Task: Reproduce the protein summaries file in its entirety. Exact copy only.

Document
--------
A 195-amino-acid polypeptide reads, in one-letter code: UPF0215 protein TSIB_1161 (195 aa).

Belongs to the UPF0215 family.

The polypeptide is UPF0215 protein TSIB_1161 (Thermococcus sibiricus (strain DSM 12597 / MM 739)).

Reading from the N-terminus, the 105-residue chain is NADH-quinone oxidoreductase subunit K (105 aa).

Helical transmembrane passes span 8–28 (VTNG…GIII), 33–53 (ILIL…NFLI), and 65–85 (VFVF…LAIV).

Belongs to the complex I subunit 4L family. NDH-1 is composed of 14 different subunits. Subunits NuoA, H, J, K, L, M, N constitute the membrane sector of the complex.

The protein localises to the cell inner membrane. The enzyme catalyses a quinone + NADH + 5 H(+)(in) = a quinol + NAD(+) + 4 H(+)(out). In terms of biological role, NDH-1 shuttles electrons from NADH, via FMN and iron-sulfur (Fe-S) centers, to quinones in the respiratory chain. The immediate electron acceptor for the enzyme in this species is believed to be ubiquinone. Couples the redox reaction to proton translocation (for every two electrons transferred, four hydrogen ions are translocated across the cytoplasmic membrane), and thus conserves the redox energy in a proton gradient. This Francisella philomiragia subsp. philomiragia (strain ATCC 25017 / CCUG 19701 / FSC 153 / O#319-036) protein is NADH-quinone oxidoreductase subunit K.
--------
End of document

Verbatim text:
A 195-amino-acid polypeptide reads, in one-letter code: UPF0215 protein TSIB_1161 (195 aa).

Belongs to the UPF0215 family.

The polypeptide is UPF0215 protein TSIB_1161 (Thermococcus sibiricus (strain DSM 12597 / MM 739)).

Reading from the N-terminus, the 105-residue chain is NADH-quinone oxidoreductase subunit K (105 aa).

Helical transmembrane passes span 8–28 (VTNG…GIII), 33–53 (ILIL…NFLI), and 65–85 (VFVF…LAIV).

Belongs to the complex I subunit 4L family. NDH-1 is composed of 14 different subunits. Subunits NuoA, H, J, K, L, M, N constitute the membrane sector of the complex.

The protein localises to the cell inner membrane. The enzyme catalyses a quinone + NADH + 5 H(+)(in) = a quinol + NAD(+) + 4 H(+)(out). In terms of biological role, NDH-1 shuttles electrons from NADH, via FMN and iron-sulfur (Fe-S) centers, to quinones in the respiratory chain. The immediate electron acceptor for the enzyme in this species is believed to be ubiquinone. Couples the redox reaction to proton translocation (for every two electrons transferred, four hydrogen ions are translocated across the cytoplasmic membrane), and thus conserves the redox energy in a proton gradient. This Francisella philomiragia subsp. philomiragia (strain ATCC 25017 / CCUG 19701 / FSC 153 / O#319-036) protein is NADH-quinone oxidoreductase subunit K.